Int J Pharm Pharm Sci, Vol 9, Issue 9, 228-232,Original Article


PHYTOCHEMICAL, ANTIOXIDANT, AND TRACE ELEMENT ANALYSIS OF ANTHELMINTIC PLANTS OF NORTH-EAST INDIA

ANANTA SWARGIARY1*, PUROBI NATH1, BIHUNG BASUMATARY1 AND DULUR BRAHMA1

1*Department of Zoology, Bodoland University, Kokrajhar 783370, Assam, India
Email: ananbuzoo101@gmail.com

Received: 12 Jun 2017 Revised and Accepted: 22 Jul 2017


ABSTRACT

Objective: Cynodon dactylon, Hibiscus rosa-sinensis, Elaeocarpus floribundus and Acorus calamus are anthelmintic medicinal plants of north-east India. Due to its pharmacological properties, the present study was aimed to investigate the phytochemical, antioxidant and heavy metal content of the plants.

Methods: Preliminary phytochemical screening was carried out for the presence of phenolics, flavonoids, proteins, and carbohydrates following standard protocols. The antioxidant potential of plants was studied by phosphomolybdate, 1,1-diphenyl-2-picrylhydrazyl (DPPH) and ferric reducing antioxidant power (FRAP) assay. The heavy metal content was estimated using atomic absorption spectrophotometer (Perkin Elmer 3110).

Results: The result showed that the alcoholic extracts of the plant sample contain high quantity of proteins, carbohydrates, phenolics, and flavonoids. Antioxidant assays revealed appreciable free radical scavenging potential. The total antioxidant activity was highest in E. floribundus (62.48±1.53 µg/mg extract) while C. dactylon showed lowest (34.00±0.32 µg/mg extract). Similarly, DPPH and FRAP study also showed high in E. floribundus and lowest in H. rosa-sinensis and A. calamus. Elemental analysis of the plant extracts showed a high content of Mn in all the plants while Co was found to be lowest. The tested plants showed low levels of toxic elements.

Conclusion: The high quantity of nutritional content and antioxidant property suggest that plants may be a good source of phytomedicine. Less quantity of toxic elements offers an opportunity to explore the medicinal application of the plants. However, further study needs to be carried out to know its mode of action.

Keywords: Anthelmintic plants, Phytochemicals, Antioxidant, Trace elements


INTRODUCTION

Traditionally used medicinal plants have been the source of health care system in rural India since ancient times including the northeastern (NE) region. In this part of India, several wild plants and herbs are found to be used as medicine against many health complications such as heart attack, cancer, diabetes, malaria, jaundice, wound healing, microbial infections, helmintic infections, inflammation, etc [1]. The use and attention towards ethno medicines and their scientific validation keep growing due to its innumerable medical significances and absence of undesirable side-effects. The various medicinal properties present in a plant can be attributed to the diversities of phytochemicals present in the plant. Antioxidant is an important property by which living organisms can neutralize the toxic and cell-damaging molecules called free radicals which are generated during various metabolic reactions of the body. Free radicals can generate either from normal cell metabolisms in situ or from external sources such as pollution, cigarette smoke, radiation, medication etc. In addition, a by-product of oxidative phosphorylation called reactive oxygen species (ROS) is also a free radical, the accumulation of which can lead to many chronic and degenerative diseases like cancer, autoimmune disorders, aging, cataract, rheumatoid arthritis, cardiovascular and neurodegenerative diseases [2]. Various antioxidant molecules or enzymes have the potential to exert their biological activity and scavenge ROS by quenching chain initiating catalysis, metal ion chelation, co­antioxidants, or by gene expression regulation [3, 4].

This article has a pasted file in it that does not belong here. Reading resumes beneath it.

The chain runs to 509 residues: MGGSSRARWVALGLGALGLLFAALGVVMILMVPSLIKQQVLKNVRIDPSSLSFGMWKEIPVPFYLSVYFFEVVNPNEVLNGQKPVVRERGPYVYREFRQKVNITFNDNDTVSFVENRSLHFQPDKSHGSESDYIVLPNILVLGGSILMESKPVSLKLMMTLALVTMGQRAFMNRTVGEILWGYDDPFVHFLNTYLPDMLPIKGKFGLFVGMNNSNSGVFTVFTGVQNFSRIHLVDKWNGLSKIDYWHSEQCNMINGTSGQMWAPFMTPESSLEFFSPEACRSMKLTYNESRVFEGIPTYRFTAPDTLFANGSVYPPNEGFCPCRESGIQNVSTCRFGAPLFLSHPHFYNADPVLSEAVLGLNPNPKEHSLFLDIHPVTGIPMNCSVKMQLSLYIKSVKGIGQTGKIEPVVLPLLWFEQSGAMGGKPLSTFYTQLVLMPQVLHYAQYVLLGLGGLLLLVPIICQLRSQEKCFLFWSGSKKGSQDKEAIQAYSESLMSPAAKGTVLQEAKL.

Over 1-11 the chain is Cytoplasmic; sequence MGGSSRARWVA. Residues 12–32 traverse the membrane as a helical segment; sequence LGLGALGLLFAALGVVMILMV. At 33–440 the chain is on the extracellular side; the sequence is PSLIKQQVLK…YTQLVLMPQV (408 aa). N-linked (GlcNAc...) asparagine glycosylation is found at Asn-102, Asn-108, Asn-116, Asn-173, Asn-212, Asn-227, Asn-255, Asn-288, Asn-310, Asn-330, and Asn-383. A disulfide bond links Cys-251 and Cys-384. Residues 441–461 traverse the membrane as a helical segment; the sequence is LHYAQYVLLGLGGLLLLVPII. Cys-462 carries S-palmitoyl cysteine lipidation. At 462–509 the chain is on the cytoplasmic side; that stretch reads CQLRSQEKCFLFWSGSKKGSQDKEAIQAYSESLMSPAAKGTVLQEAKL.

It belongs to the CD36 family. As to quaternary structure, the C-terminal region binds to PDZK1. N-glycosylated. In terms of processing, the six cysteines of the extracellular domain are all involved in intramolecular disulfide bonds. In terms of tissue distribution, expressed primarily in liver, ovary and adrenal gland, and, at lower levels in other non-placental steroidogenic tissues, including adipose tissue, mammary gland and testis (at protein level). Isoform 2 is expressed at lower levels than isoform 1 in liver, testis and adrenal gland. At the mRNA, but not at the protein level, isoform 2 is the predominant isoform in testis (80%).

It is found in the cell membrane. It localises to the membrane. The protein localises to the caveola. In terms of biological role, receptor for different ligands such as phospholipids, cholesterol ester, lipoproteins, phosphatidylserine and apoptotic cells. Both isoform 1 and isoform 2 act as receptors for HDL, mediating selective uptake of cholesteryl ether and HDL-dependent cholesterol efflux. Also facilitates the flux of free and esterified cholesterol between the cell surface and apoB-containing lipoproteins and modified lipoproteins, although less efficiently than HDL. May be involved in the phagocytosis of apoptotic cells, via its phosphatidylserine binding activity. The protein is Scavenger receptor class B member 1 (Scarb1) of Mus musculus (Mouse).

Mineral elements play vital functions in the body which include components of structural proteins, cofactors and activator of enzymes, regulators of nerve transmission, muscle contraction, osmotic pressure and salt-water balance etc. [5]. It has been reported that metals such as cobalt, copper, chromium, iron, magnesium, manganese, molybdenum, nickel, selenium, zinc, etc. are essential nutrients required for various biochemical and physiological functions. Inadequate supply of these micro-nutrients results in a variety of deficiency diseases or syndromes [6]. Several scientific studies have also proved that plants are a good source of trace elements and micronutrients. However, the presence of certain heavy metals such as cadmium, lead etc. are toxic to human body affecting multiple health complications including kidney, bone, neurobehavioral and developmental disorders, high blood pressure and cancer [7, 8]. In view of these facts, several studies have been conducted around the world to ensure plants as an alternative and safe source of antioxidant and micronutrients. In a recent study, Acorus calamus Linn. and Hibiscus rosa-sinensis L., showed significant anthelmintic activity against the cestode parasite, Hymenolepis diminuta [9,10]. Cynodon dactylon L. Pers and Elaeocarpus floribundus also showed anthelmintic efficacy against Hymenolepis diminuta, both in vitro and in vivo. [11].

Acorus calamus Linn. (Acoraceae) commonly known as the sweet flag is a perennial herb possessing numerous medicinal properties and have been widely used against several health complications such as diarrhea, bronchial catarrh, fevers, cough, asthma etc [12, 13]. A plethora of literature revealed the biological property of the plant such as antimicrobial, insecticidal etc. and several phytochemicals like α-asarone, (E)-methyl Isoeugenol, methyleugenol, β-asarone, α-cedrene have been isolated [14, 15].